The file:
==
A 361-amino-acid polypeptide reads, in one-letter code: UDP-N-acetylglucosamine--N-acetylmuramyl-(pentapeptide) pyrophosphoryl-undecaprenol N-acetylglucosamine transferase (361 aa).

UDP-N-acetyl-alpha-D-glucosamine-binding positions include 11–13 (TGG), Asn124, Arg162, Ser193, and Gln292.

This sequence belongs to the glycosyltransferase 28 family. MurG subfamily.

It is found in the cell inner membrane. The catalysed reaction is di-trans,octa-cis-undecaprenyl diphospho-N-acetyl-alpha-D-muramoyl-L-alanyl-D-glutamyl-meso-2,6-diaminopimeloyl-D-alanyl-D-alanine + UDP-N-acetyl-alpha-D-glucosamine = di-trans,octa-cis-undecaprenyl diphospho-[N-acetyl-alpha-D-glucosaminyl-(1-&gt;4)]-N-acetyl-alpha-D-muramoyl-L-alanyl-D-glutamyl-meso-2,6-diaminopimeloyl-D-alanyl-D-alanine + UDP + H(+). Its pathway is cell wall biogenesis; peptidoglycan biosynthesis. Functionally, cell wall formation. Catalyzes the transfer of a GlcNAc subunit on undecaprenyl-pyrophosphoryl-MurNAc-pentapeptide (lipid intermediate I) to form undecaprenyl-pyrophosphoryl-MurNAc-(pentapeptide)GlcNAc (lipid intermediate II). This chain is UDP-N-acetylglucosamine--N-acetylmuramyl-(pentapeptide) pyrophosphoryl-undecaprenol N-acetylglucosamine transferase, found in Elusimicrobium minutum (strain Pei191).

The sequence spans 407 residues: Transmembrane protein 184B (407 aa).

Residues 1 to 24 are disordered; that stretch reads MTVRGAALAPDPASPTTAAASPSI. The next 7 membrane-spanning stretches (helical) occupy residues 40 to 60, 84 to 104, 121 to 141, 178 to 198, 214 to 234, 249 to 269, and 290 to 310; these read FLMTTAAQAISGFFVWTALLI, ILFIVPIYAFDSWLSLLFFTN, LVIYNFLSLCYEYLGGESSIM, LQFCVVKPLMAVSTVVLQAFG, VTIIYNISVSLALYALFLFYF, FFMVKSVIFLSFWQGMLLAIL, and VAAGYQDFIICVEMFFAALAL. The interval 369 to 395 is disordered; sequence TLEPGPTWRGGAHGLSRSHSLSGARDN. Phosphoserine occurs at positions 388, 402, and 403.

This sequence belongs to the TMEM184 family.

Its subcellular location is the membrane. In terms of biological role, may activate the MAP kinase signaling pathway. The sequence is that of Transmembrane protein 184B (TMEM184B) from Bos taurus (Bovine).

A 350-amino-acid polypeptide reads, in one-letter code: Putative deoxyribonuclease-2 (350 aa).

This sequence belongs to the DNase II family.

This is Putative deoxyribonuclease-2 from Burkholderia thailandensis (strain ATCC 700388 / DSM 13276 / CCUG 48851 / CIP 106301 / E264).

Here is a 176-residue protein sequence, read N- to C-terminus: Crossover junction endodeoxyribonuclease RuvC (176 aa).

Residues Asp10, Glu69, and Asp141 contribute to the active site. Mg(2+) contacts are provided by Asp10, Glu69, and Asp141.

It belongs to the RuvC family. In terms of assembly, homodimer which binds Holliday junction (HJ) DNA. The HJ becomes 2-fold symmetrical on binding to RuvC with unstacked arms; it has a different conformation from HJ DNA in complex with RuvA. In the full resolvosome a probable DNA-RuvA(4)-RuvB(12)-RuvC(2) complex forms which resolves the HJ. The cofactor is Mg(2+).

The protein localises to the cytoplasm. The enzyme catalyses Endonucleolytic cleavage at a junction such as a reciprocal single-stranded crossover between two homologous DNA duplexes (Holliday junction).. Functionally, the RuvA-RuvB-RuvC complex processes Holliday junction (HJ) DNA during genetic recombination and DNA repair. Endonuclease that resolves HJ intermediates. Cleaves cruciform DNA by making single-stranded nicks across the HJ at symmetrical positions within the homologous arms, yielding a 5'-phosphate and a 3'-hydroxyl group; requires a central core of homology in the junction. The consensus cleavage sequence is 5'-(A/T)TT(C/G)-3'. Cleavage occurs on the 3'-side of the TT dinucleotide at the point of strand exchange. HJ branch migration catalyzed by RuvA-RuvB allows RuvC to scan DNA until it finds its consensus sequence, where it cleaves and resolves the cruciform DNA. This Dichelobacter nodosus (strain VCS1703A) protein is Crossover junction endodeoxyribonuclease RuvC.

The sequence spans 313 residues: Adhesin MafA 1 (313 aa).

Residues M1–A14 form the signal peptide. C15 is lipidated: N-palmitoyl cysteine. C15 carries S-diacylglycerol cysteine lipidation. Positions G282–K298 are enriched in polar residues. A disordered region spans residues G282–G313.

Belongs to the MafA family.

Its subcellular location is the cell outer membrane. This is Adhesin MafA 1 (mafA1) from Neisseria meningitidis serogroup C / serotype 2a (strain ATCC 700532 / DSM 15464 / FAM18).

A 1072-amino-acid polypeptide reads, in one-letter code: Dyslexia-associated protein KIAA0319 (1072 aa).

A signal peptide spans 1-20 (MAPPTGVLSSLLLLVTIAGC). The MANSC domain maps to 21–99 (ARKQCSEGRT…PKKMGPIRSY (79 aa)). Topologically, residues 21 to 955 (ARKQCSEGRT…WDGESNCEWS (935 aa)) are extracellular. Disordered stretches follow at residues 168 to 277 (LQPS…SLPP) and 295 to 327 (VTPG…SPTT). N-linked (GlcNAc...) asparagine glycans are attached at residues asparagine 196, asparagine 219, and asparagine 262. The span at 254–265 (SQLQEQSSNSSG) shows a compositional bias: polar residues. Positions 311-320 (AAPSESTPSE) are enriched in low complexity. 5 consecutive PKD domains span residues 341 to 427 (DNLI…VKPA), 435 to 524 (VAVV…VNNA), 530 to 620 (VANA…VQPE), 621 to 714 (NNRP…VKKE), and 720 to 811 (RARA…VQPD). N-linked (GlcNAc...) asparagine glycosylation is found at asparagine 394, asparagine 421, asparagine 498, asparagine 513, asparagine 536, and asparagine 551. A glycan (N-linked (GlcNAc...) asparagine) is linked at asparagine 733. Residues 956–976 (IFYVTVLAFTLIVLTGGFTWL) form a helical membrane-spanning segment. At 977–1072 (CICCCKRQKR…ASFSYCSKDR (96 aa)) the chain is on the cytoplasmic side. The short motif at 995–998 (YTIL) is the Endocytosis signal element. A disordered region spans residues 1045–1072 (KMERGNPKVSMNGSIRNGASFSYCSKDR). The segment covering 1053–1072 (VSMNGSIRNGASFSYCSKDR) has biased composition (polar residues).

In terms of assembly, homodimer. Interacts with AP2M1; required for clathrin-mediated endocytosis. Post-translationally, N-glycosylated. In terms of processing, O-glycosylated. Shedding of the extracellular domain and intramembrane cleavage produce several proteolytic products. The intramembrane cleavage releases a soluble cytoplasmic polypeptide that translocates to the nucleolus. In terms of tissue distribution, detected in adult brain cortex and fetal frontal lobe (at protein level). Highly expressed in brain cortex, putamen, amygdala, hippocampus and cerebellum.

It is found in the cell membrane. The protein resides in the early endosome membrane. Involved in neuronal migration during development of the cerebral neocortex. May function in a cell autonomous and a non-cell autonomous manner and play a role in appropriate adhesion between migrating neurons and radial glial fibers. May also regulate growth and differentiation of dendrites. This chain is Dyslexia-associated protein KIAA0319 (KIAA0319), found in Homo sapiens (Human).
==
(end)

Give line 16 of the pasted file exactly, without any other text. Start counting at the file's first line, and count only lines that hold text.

The sequence spans 313 residues: Adhesin MafA 1 (313 aa).